Manchester City Council has secured more than £21m in funding to retrofit existing houses to improve energy efficiency.
This funding opportunity was the result of a combined application in 2022 by GMCA to the Department for Business, Energy and Industrial Strategy (BEIS) - now named Department for Energy Security and Net Zero (DESNZ) - for the Social Housing Decarbonisation Fund (SHDF) for £11m towards retrofitting Manchester City Council’s housing stock.
In addition, Manchester City Council successfully bid to DESNZ for the Home Upgrade Grant 2 (HUG2) for a further £10m in funding.
The SHDF funding will allow the Council to improve approximately 1,600 Council-owned homes with additional insulation and ventilation and install renewable energy systems.
The HUG2 funding will support improvements to approximately 500 privately-owned homes.
The result will be warmer, more comfortable homes and lower energy bills for Manchester residents, contribution to the Council’s Zero Carbon targets and the creation of significant employment, training and wider social value opportunities in the city.
The Council is developing the details and will set out in the coming months the locations and properties which will be targeted and included. This will be in line with the specific eligibility criteria which relate to the properties and households which can be included.*
In line with the Council’s long-term goal of making Manchester a zero-carbon City by 2038 or earlier, strong emphasis is being placed on upgrading the Council’s existing housing stock. The Council has set a target of retrofitting at least a third of the city’s 67,300 social rented properties by 2032 in order to help meet this target, working alongside registered providers to ensure the properties they manage are also upgraded. Significant action to retrofit the city’s privately owned housing stock will also be needed.
To date, significant progress and investment has been made towards city-wide retrofitting projects.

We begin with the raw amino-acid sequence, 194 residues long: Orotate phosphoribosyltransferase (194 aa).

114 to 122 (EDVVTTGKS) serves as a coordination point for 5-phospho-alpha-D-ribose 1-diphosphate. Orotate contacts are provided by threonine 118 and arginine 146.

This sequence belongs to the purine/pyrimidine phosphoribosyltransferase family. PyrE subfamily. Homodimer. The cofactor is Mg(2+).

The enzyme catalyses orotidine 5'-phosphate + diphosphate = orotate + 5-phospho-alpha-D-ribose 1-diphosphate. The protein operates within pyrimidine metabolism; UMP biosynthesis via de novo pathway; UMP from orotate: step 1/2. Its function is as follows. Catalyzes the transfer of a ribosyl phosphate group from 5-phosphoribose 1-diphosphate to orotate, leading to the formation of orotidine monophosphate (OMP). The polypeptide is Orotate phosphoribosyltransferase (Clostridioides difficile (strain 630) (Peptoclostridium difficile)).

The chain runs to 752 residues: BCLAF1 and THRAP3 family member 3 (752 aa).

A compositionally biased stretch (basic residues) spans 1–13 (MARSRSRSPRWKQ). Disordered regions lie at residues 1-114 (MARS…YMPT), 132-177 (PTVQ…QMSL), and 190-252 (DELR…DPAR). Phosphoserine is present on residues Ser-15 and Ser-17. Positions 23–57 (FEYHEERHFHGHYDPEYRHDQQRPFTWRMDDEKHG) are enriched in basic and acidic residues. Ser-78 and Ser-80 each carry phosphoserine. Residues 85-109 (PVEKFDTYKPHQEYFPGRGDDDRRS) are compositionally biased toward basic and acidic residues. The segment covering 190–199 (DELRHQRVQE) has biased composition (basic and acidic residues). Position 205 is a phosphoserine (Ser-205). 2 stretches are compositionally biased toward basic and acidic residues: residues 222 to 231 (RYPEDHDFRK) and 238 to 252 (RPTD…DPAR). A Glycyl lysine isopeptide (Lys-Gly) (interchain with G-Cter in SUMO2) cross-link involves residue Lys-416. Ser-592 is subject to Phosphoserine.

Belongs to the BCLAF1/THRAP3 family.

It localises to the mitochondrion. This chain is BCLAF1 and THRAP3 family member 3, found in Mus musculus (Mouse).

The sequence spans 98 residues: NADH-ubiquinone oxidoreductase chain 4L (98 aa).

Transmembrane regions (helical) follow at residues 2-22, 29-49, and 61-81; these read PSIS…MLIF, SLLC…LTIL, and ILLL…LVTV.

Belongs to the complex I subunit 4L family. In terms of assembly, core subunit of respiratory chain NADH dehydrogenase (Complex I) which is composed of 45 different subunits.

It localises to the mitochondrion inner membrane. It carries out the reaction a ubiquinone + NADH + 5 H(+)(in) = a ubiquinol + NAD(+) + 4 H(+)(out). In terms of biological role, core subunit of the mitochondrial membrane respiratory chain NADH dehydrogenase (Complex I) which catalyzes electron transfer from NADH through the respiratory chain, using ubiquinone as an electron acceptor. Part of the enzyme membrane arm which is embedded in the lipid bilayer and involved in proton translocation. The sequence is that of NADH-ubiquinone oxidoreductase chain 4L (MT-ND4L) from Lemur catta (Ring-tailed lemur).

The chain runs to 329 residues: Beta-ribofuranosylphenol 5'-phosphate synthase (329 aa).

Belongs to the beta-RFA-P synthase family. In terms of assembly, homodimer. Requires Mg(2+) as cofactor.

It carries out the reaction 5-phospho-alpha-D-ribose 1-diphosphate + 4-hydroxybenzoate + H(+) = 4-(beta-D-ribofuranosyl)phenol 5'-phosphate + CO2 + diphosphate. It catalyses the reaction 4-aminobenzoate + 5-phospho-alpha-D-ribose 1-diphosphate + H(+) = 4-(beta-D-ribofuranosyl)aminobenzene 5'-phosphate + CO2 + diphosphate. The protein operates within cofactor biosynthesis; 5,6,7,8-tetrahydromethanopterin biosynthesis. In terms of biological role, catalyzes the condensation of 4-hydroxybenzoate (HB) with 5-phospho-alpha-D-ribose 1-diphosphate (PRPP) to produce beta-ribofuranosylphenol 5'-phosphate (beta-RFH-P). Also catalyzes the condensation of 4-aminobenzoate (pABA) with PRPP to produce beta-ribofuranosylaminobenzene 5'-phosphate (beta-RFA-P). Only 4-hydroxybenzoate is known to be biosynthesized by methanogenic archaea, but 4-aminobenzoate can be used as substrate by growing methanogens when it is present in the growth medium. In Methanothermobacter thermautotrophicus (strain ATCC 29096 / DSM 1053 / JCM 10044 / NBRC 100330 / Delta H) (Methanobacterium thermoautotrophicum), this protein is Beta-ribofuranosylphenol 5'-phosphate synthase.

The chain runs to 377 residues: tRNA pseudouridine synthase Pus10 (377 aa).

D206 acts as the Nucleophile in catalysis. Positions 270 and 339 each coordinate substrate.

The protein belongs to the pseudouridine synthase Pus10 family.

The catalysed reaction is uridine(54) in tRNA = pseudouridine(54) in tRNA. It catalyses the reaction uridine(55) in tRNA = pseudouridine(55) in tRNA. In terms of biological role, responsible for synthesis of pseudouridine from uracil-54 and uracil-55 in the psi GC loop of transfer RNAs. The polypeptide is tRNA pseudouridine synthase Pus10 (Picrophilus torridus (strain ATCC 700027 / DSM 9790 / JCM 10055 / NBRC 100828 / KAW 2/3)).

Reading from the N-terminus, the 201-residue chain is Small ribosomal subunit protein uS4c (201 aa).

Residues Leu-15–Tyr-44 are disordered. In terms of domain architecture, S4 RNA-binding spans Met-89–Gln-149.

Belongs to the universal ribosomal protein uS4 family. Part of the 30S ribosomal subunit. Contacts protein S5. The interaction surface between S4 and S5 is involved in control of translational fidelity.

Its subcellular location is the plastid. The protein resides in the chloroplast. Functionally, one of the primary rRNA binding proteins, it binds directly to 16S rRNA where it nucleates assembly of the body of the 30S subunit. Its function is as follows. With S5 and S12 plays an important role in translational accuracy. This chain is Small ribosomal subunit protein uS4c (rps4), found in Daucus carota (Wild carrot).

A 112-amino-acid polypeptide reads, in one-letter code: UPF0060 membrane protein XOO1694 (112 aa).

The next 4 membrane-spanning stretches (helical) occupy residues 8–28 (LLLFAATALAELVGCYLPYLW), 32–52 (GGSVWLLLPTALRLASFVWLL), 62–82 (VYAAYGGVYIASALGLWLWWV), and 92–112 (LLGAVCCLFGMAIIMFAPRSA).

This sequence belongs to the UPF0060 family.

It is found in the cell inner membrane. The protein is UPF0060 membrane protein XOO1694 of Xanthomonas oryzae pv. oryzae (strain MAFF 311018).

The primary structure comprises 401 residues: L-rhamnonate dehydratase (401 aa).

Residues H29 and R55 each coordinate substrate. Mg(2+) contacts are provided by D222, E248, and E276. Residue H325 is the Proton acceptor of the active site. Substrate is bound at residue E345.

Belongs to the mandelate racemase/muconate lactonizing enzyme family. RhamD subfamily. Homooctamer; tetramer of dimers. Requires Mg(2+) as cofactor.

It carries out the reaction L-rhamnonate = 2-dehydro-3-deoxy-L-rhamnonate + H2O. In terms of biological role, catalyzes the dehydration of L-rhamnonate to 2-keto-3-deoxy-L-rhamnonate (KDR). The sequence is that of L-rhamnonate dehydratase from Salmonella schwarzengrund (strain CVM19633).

£83m has been spent on energy efficiency improvements to Council properties in north Manchester since 2005 leading to a 49% reduction in CO2 emissions (from 55,000 to 28,000 tonnes of CO2) in the homes that have received investment.
2,100 Residents received energy advice since 2013, saving them an estimated £370k and 500 tonnes of CO2.
Investment in the Council’s own stock to date includes:
- External insulation to 1,600 solid wall properties and 14 high rise blocks of flats
- Cavity wall insulation to 5,100 homes and top-up loft insulation to 7,000 homes
- Installation of 580 heat pumps and 2,350 solar photovoltaic (PV) systems
- This investment has been supported by £12m contribution in the form of external grants to since 2010.
Councillor Gavin White, Executive Member for Housing and Development said: “Our ongoing efforts to retrofit properties across Manchester plays a hugely significant role in our aim to become a zero-carbon city.
“We are under no illusion that this will be an easy target to achieve but through initiatives like this the Council is proving its desire to lead from the front, working with partners including registered social housing providers, and make the changes necessary if we are to tackle climate change.
“Through this programme of retrofitting we will also be supporting our residents by making it cheaper to heat their home – given the ongoing energy crisis which has engulfed the UK this funding could not have come sooner.
“In the coming months we will be setting out in greater detail on how this latest round of funding will benefit our communities and contribute to the wider decarbonisation process in Manchester.”
Councillor Tracey Rawlins, Executive Member for Environment and Transport said: “We know that carbon emissions from building are one of the more significant elements of the city’s overall carbon footprint. By working to improve efficiencies we will go a long way to reaching the city’s long-term environmental aims.
“This allocation of funding is a welcome step forward and will galvanise the Council and its partners into getting the most of it, as well as pushing us to explore more opportunities to secure money for additional retrofitting in the future.”